Sustainable Procurement of Electronics: A Progressive Approach to Chemicals of Concern
This guidance addresses the role that sustainable procurement can play in managing chemicals of concern in electronic and electrical equipment procured across the public sector, during their entire lifecycle. It is primarily addressed to public procurers as well as those responsible for the procurement of waste management solutions at end-of-life for electronics equipment.
This guidance is aimed at helping procurement practitioners implement policies on chemicals management through sustainable procurement approaches and tools such as market dialogue, criteria and ecolabels.
Lead Paint Reformulation Technical Guidelines
The Lead Paint Reformulation Technical Guidelines have developed by the United Nations Environment Programme (UNEP) and guided by the Global Alliance to Eliminate Lead Paint. The document provide a comprehensive starting point for all stakeholders to learn more about paint reformulation and best practices. They offer general information on processes and provide a step-by-step approach to reformulation, indicating where to find relevant information such as alternative raw materials and additional details such as standards for testing and in-depth case studies.The
The Gender and Chemicals Road Map + Workbook
The road map lays out actions and provides guidance on how to fully integrate gender in national chemicals management. These steps are meant to give support and direction to actors engaged in national chemicals management, especially SAICM National Focal Points.
The accompanying workbook helps to prioritize and plan your activities step by step. Additionally, SAICM Focal Points and other stakeholders might be at different stages of capacity development, and priority actions and objectives will differ depending on the individual national context - the workbook, therefore, allows you to develop your specific process of integrating gender.
Good Practice Brief: Finding Solutions for Electronic Waste with the Private Sector and Multi-Stakeholders Engagement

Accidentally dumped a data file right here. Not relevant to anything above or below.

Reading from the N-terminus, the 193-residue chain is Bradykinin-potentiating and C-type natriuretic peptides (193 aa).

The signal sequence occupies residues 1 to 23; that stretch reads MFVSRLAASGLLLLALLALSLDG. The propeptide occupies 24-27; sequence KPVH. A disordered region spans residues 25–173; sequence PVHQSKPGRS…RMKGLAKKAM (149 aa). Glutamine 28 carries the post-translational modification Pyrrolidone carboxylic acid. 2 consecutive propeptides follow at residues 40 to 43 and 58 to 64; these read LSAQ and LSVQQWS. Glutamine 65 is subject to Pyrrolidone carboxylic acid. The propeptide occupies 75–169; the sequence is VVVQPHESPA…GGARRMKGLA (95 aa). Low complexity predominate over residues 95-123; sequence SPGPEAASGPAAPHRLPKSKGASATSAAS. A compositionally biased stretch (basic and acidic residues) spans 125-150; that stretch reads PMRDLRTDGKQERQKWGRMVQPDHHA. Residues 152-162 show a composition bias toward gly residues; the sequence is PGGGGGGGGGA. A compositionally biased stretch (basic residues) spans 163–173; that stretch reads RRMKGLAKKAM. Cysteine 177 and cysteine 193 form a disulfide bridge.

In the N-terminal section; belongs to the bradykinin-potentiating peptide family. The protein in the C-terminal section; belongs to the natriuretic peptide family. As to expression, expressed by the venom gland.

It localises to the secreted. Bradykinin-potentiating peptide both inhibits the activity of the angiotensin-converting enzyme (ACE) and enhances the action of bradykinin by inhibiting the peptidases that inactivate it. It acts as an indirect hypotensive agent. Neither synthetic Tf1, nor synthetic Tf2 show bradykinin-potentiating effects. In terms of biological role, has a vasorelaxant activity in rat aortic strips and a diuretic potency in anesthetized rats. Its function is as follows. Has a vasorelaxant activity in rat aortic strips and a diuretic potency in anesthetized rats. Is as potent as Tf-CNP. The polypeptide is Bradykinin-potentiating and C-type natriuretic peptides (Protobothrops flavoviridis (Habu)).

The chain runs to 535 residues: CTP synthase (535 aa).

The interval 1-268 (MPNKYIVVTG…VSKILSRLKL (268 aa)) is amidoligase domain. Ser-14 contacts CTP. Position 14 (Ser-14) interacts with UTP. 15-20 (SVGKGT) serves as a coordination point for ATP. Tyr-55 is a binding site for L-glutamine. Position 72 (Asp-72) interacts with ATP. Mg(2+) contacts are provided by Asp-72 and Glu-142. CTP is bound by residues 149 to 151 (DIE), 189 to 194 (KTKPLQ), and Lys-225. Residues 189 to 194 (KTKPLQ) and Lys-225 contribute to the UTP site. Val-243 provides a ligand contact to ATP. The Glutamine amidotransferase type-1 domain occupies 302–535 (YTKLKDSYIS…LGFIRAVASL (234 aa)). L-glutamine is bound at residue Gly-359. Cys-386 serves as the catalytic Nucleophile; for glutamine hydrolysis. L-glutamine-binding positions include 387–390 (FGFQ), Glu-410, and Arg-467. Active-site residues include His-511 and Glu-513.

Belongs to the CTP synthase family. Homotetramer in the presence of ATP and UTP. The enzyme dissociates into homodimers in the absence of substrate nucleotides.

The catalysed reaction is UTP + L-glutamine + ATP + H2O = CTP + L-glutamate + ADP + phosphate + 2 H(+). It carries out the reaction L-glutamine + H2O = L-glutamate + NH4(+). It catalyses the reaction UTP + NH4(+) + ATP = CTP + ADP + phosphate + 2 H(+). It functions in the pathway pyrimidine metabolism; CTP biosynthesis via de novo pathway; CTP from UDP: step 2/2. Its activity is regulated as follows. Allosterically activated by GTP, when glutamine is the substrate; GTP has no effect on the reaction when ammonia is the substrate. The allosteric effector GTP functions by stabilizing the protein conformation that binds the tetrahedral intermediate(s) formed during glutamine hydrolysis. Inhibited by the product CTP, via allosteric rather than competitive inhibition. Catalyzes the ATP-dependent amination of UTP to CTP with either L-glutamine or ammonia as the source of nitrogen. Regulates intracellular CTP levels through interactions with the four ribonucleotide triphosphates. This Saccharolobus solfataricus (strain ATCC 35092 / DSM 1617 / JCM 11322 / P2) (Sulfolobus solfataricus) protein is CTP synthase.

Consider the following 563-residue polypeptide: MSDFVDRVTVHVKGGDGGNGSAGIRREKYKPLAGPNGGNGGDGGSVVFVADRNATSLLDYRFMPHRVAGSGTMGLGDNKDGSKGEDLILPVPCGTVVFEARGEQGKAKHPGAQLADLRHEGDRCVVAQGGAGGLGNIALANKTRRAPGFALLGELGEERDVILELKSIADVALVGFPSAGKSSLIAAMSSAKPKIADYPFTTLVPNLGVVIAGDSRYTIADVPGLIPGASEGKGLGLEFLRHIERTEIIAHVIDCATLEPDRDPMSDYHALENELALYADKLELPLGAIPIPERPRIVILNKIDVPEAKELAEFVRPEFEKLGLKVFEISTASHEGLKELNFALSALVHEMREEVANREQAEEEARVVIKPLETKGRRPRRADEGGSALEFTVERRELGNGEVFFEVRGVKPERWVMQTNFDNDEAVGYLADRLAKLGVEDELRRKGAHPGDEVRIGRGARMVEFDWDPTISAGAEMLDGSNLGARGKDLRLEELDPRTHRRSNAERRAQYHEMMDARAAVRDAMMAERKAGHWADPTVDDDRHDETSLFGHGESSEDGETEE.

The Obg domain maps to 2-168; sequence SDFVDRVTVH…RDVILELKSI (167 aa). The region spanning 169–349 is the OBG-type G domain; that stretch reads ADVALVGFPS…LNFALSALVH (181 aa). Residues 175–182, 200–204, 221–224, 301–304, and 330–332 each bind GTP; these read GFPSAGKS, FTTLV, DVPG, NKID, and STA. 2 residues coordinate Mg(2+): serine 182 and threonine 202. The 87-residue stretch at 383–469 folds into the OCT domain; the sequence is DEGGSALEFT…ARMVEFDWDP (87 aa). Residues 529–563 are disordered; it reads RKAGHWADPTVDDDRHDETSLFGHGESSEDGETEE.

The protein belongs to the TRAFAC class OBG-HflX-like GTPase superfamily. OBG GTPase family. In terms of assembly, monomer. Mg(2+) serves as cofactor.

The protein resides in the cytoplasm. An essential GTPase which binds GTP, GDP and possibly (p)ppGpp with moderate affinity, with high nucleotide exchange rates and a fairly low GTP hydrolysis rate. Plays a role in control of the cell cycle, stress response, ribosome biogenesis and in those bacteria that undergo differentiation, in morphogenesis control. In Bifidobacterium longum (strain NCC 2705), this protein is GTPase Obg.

According to Africa Waste Management Outlook, 125 million tons of municipal solid waste was generated in Africa in 2012, and this amount is expected to double by 2025. Electronic waste (e-waste) is a particularly important and rapidly growing waste stream due to the severe pollution it creates, notably producing mercury, persistent organic pollutants (POPs) from flame retardants, dioxins, and furans. This project connects and operationalizes pre-existing elements of a multi-stakeholder Extended Producer Responsibility (EPR) system in Nigeria. EPR is an innovative policy and financial instrument that requires manufacturers, importers, and retailers of electronic products to be physically and financially responsible for the waste management of their products, but which has thus far struggled to get off the ground in developing countries. Collaborating with a private sector-led Producer Responsibility Organization (PRO) on electrical and electronic equipment (EEE) in Nigeria and local and international stakeholders, the project addresses specific gaps identified by each partner, and has developed the Guidance Document for the Implementation of the EPR Programme for the Electrical/Electronics Sector in Nigeria (the Guidance for EPR implementation). The project is helping to design and operate a financially self-sustaining circular economy approach for electronic products in Nigeria.
E-waste collection and recycling is a key source of income for many poor families; however, the informal nature of their operations exacerbates global pollution and toxic health effects. Key lessons learned are connecting and building on existing initiatives to establish a sustainable financing mechanism and management system for e-waste under the Guidance for EPR implementation. At the same time, the project also created opportunities to collaborate with the informal sector, and scaled up efforts to build a circular economy in Nigeria and beyond by collaborating with national and international stakeholders. As a result, the project contributes to reducing global pollution from e-waste, and reducing health impacts on local people in Nigeria. For the long term, the project will contribute to increasing healthy and safer employment in Nigeria, and providing a global model for a circular economy in the electronics sector in developing countries.